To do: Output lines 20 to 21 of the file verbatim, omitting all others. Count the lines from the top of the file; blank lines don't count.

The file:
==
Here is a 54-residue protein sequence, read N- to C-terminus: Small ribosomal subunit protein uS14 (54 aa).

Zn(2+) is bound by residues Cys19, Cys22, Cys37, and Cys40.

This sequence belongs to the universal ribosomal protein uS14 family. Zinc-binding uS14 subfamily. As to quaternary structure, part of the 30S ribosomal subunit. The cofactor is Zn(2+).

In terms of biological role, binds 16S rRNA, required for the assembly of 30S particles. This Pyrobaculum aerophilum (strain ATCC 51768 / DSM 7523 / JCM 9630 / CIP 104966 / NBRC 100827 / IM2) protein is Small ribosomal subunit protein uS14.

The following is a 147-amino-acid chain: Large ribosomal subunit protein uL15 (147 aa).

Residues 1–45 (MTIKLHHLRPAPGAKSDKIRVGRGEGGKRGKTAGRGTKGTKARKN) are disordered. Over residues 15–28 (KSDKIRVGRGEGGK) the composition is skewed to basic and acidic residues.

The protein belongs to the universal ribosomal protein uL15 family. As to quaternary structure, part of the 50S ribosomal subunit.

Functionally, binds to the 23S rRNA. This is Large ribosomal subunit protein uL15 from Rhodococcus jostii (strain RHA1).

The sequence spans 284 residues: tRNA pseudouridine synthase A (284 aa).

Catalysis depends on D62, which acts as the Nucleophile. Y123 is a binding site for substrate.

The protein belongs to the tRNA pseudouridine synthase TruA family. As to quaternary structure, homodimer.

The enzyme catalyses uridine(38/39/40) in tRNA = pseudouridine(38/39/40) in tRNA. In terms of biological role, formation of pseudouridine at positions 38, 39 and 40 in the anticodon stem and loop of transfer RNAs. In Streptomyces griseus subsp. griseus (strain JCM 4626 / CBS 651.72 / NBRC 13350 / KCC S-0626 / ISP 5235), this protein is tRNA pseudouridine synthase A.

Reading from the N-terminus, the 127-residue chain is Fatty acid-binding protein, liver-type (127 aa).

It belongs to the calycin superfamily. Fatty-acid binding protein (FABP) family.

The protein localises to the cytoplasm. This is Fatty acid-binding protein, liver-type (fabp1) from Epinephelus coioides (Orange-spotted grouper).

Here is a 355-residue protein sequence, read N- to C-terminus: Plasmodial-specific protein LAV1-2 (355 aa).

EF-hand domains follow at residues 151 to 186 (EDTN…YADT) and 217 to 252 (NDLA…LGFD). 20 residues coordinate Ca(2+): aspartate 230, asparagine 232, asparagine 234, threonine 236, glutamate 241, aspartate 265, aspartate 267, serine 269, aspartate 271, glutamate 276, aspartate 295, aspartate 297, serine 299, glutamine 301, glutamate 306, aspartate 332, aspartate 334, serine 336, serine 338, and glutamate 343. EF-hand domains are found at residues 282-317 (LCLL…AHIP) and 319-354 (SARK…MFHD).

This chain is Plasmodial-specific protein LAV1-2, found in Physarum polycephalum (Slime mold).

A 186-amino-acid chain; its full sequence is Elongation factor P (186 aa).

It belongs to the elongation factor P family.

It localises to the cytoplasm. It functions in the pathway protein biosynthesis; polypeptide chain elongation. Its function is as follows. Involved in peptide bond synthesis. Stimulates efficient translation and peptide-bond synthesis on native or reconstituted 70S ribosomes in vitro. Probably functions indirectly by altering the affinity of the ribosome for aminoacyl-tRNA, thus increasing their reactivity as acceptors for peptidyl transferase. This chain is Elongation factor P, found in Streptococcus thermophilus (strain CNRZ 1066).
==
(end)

It belongs to the elongation factor P family.

It localises to the cytoplasm. It functions in the pathway protein biosynthesis; polypeptide chain elongation. Its function is as follows. Involved in peptide bond synthesis. Stimulates efficient translation and peptide-bond synthesis on native or reconstituted 70S ribosomes in vitro. Probably functions indirectly by altering the affinity of the ribosome for aminoacyl-tRNA, thus increasing their reactivity as acceptors for peptidyl transferase. This chain is Elongation factor P, found in Streptococcus thermophilus (strain CNRZ 1066).